Lotus Blue, serving food inspired by China’s Yunnan Province, has soft-opened in the Reade Street space that was formerly Nam. “Yunnan is in the southwest of China,” says Jeffrey Lim, one of the four partners behind the restaurant. “It borders Vietnam, Laos, and Burma, and the cuisine is infused by many cultures, with Southeast Asian ingredients like cilantro, banana leaf, and ginger.”
While Lotus Blue isn’t serving traditional Yunnan food (“It’s been adapted for modern palates, for New Yorkers,” says Lim), it’s still the only Yunnan restaurant in New York City and possibly on the East Coast. “There are Yunnan restaurants in L.A., Las Vegas, Chicago…” says Robert Zhu, another Lotus Blue partner, explaining how they were surprised there weren’t any here. [UPDATE: See comments]
“Yunnan cuisine is actually popular in many cities around the world,” adds Lim.
They originally looked at locations in Hell’s Kitchen, but the area was too price-competitive. “We were drawn to Tribeca because people are a little more educated about food,” says Lim. “It’s more upscale.” They saw Nam, and met with the owner, who was looking to get out—and it certainly didn’t hurt that the kitchen lent itself to Asian cooking (“We have three huge woks”).
The Lotus Blue folks turned the back of the space into more of a bar, sectioning it off by raising it about six inches. And while Nam’s tiny bar counter was against the rear of the right-hand wall, Lotus Blue has pulled it away from the wall just enough for the kitchen door to be moved behind it (instead of opening into the dining room). “Nam wasn’t really about interesting cocktails,” says Lim. “Our specialty cocktail menu has spice-infused drinks and savory flavors such as chili, Szechuan peppercorns, and basil-muddled vodka and rum.”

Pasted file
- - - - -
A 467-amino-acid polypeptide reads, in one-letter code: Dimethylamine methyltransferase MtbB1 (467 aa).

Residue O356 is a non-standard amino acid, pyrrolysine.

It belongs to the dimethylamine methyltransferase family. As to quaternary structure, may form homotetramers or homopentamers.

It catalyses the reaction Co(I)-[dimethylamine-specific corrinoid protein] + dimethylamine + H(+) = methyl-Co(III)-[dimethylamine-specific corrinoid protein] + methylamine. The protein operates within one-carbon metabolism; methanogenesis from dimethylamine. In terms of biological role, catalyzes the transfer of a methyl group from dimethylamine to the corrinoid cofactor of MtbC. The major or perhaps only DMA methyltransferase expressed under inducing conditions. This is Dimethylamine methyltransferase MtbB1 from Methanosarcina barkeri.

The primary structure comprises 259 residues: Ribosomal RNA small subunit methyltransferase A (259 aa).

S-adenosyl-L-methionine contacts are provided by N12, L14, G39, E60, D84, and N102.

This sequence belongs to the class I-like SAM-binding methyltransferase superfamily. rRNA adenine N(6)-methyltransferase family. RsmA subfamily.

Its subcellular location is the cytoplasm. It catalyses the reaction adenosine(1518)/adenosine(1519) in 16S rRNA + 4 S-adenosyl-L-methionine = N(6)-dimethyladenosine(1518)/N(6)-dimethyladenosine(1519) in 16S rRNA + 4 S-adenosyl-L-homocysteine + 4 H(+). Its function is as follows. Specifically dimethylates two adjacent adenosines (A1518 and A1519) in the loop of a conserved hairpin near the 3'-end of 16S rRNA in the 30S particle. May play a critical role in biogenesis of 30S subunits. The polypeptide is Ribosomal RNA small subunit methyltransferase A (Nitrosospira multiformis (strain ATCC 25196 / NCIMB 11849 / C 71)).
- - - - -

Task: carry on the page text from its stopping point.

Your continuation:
They invited Adam and me to dinner on the first night of soft-opening. We tried a gorgeous and delicious mango-and-banana-flower salad, matchstick fries with fried basil and mint (hard to maneuver but worth the effort), fried red snapper with a chili sweet and sour sauce, stir-fried trumpet mushrooms and bamboo shoots, and Yunnan seared buns. The Southeast Asian flavors were abundant—mint, basil, and chili, in particular—and I made a mental note to remind anyone seeing “Modern Chinese Cooking” on the sandwich board outside not to go in expecting Chinese-Chinese.
The cultural cross-pollination, meanwhile, extends to the team, with members from Korea, Tibet, Vietnam, China, the Philippines…. And it was a Thai artist who painted the lotus on one of the restaurant’s walls.
The soft opening—including 10% off the entire bill—will continue for a week or so, and happy-hour specials are in effect. As for delivery, Lotus Blue has no plans to offer it at this time. “But we’ve already received lots of requests,” says Lim. “We’ll see how it goes.”
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